- The Washington Times - Sunday, March 18, 2012

ANALYSIS/OPINION:

A D.C. lawmaker and staunch statehood supporter has some choice words for former Sen. Rick Santorum, the socially conservative Republican whose name does not appear on next month’s Republican presidential primary ballot in the District.

In a copy of the draft letter obtained by The Washington Times, at-large D.C. Council member Michael A. Brown flipped the script on Mr. Santorum, who while campaigning for president in Puerto Rico last week said a precondition for the commonwealth island’s statehood wishes would be that “English has to be the principal language.”

Mr. Brown seeks clarification on Mr. Santorum’s current position on D.C. statehood, cogently makes a logical leap for full voting representation and urges him to join the fight to make the District the 51st state in his letter to the presidential wannabe.

“Recently, you stated that Puerto Rico should adopt English as its official language before achieving statehood,” Mr. Brown wrote. “For many, this was an indication that if this requirement was fulfilled, you would support Puerto Rico’s admittance as the 51st state. Because, I find it unlikely that this question will be proposed during one of the nationally televised debates, I am writing to understand your position on voting rights and statehood for over 620,000 American citizens who reside in the District of Columbia.”



The letter, expected to land Monday in Mr. Santorum’s snail mail and email boxes, continued: “I know that you have voted against legislation that would have supported the admittance of the District as the 51st state. However, I believe that you and your party support the right of Americans to run certain aspects of their lives without government intrusion or interference. … I invite you to join us in our fight for equality. I encourage you to stand up for Americans who pay the highest federal tax rates in the country, whose sons and daughters have fought and died in every major conflict since the War of Independence and is home to over 40,000 veterans, whose population is nearly equal with five other states and greater than Wyoming by making it clear that if elected president, you will use all the powers of the executive office to promote statehood for Americans who reside in the District of Columbia.”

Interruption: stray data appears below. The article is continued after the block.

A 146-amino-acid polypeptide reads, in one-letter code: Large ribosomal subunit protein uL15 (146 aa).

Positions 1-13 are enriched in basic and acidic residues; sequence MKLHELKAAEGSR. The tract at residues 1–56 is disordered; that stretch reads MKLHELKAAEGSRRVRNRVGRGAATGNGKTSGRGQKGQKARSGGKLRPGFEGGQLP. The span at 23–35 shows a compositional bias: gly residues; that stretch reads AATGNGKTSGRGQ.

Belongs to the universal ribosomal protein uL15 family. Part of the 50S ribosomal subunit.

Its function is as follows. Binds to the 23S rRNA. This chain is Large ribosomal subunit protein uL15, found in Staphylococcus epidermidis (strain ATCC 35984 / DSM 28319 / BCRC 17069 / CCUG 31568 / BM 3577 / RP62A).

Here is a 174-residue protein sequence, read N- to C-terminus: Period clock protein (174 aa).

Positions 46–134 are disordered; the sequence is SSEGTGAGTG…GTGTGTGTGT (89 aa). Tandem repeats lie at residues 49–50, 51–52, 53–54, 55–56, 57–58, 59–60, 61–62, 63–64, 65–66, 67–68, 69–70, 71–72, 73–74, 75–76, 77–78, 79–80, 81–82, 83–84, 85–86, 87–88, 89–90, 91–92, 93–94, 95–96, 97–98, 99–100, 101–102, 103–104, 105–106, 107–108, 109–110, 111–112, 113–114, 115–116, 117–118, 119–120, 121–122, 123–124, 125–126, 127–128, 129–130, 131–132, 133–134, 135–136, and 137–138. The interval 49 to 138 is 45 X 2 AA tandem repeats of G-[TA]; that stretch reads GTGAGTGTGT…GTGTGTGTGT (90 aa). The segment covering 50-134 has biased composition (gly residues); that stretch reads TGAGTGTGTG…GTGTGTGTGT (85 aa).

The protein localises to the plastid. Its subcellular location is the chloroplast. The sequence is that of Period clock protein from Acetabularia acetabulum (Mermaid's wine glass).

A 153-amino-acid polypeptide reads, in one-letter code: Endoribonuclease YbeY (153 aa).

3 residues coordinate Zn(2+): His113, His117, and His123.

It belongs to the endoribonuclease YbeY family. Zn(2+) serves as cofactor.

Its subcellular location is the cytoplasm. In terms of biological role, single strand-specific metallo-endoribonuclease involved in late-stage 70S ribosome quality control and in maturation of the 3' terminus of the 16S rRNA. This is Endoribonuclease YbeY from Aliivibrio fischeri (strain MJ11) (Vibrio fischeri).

Mr. Brown, an independent whose heart and mind is comfortably nestled in the Democratic Party, and other D.C. voters and statehood supporters are free to express their opinions on Mr. Santorum’s stance, too — just not so much in the April 3 D.C. primaries.

The Santorum campaign failed all three requirements to get on the ballot: It failed to pay the requisite filing fees, failed to gather and submit signatures from registered Republicans and failed to file a list of pledged delegates.

It seems Mr. Santorum, who still needs all the delegates he can get if he wants to take up residence at 1600 Pennsylvania Ave. NW, is snubbing (or perhaps dubbing) the nation’s capital as the Rodney Dangerfield of politics.

English, Hebrew and Arabic together

As public school officials drum their thumbs on the school-closing table, authorities with the D.C. Public Charter School Board are scheduled to open their eyes and ears to golden opportunities for youngsters in the charter-school application process.

Several charters want to open their doors next school year, and all are worthy of attention as the demand and need for innovative charters grow by leaps and bounds.

On Tuesday, for example, the board’s schedule includes a pitch from a Montessori school, and on Monday, two foreign-language schools get an airing.

The three schools do not fit neatly inside the traditional public-school box, nor should they.

Sela, the name of the proposed Hebrew-language school, gets two thumbs up because such a unique school in the nation’s capital would provide an opportunity to bridge not only the great academic divide between poor D.C. youths and their better-off counterparts, but also build a spanking new cultural one.

How many underserved youths learn a language other than English in traditional schools?

How many poor youths are afforded virtual visits to other lands?

How many youths are immersed in a foreign language and its culture, including those that have strong Judeo-Christian ties, which teach the difference between right and wrong, and indifference?

If we want all our children truly to become global citizens, they must learn to speak, read and write in another language. The best time to do that is as young an age as possible, and the best place to start is here and now.

All you naysayers who fear these public schools will start instilling our precious grade-schoolers with religious doctrine, get over it.

I’ll be among the first in line to yell “pull the charter” if that indeed becomes the case.

• Deborah Simmons can be reached at dsimmons@washingtontimes.com

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